The $659 billion Paycheck Protection Program, which was scheduled to stop accepting new applications on Tuesday even though it had more than $134 billion left to distribute as of June 27, could now be extended through Aug. 8, after the Senate and the House approved the measure.
The program has been a central pillar of the $2.39 trillion CARES Act, designed to be a lifeline for many businesses struggling through the COVID-19 pandemic.
The bill now awaits the president’s signature.
According to the latest data from the Treasury Department, almost 4.7 million loans have been issued by 5,458 lenders since the launch of the program. JP Morgan Chase was the largest issuer, with 268,860 loans, or 4.4% of the total count.
The overall average loan size is $108,000, with about 66.3% of the total loans issued with a loan size of $50,000 or less.
The latest report breaks this down by industry sector. The chart highlights the industries that have received PPP funding:
A closer look
Researchers from the National Bureau of Economic Research looked at the economic impact of the policies put in place to help with spending and employment.
In the June report, researchers used private sector data to look at a number of programs including the Paycheck Protection Program.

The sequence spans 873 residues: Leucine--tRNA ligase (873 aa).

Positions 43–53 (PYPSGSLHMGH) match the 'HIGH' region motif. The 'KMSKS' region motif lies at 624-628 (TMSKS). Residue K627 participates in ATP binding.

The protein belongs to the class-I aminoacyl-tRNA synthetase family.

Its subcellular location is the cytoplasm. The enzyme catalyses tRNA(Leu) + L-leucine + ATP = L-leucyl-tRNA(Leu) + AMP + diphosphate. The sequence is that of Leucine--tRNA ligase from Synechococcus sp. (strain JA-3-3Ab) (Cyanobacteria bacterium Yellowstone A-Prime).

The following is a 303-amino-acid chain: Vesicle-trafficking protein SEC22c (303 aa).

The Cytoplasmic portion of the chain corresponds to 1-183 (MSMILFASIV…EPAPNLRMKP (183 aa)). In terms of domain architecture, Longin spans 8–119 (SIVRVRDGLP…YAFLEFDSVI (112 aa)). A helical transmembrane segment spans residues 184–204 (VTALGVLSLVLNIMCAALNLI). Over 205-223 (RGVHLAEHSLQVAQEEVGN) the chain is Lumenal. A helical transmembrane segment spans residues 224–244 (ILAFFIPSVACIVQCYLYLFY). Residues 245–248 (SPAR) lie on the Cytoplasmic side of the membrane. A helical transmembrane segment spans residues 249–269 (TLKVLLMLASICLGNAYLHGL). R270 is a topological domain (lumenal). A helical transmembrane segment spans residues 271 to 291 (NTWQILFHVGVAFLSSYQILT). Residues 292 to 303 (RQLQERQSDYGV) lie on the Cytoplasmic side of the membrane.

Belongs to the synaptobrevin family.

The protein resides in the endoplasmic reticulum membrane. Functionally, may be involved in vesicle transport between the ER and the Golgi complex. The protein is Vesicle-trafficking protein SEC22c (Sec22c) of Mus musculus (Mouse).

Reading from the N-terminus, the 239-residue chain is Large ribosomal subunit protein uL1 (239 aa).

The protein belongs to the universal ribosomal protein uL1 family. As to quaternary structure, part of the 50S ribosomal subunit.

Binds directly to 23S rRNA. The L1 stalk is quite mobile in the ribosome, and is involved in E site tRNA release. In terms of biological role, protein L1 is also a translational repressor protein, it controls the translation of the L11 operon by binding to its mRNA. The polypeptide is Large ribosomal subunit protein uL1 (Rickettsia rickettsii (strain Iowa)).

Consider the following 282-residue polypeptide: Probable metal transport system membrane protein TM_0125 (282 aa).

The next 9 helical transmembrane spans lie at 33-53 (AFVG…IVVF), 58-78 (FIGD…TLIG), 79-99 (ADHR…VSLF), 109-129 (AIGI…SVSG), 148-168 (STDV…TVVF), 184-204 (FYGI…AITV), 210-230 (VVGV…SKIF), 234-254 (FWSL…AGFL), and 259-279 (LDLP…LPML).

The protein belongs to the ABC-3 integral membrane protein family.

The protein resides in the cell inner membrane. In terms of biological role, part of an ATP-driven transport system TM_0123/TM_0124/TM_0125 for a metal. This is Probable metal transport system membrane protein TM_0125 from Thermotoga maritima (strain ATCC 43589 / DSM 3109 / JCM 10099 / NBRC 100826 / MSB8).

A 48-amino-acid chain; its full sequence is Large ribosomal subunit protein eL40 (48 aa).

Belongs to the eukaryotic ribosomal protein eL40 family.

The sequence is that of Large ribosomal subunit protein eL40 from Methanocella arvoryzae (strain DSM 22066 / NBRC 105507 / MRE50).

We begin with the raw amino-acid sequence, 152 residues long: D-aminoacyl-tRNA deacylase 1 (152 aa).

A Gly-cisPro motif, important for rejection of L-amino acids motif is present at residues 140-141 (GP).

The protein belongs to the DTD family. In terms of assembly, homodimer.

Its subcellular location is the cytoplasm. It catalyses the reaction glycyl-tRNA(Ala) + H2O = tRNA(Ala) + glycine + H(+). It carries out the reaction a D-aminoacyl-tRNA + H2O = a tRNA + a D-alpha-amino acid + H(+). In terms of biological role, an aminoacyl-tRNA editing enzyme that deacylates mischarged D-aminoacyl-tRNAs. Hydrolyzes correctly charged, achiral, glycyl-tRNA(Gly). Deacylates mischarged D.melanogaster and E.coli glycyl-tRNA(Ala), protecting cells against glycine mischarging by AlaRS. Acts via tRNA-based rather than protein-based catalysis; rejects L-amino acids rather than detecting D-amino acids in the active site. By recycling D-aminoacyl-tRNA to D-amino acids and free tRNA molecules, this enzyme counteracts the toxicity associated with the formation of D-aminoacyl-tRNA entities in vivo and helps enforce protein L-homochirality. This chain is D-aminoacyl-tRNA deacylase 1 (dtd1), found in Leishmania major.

A few highlights from the research:
- The program had little material impact on employment at small businesses.
- The program did not restore the vast majority of jobs that were lost following COVID-19 shock.
- Loans were taken by firms that intended not to layoff many employees to begin with.
- Loans were not distributed to the industries that would experience job losses from COVID-19.
As lawmakers like Senators Tim Scott of South Carolina, Susan Collins of Maine and Marco Rubio of Florida, all Republicans, look to make modifications to existing programs or create future programs, the research from this report shows that business owners and employees are still struggling and will need additional help.
The extension of the loan application program under the Paycheck Protection Program will be well received by the business community as liquidity remains an important component of making it through this health crisis.
As future funding programs are being discussed, these must include an element of a targeted approach with an eye on the real economy.
For more information on how the coronavirus is affecting midsize businesses, please visit the RSM Coronavirus Resource Center.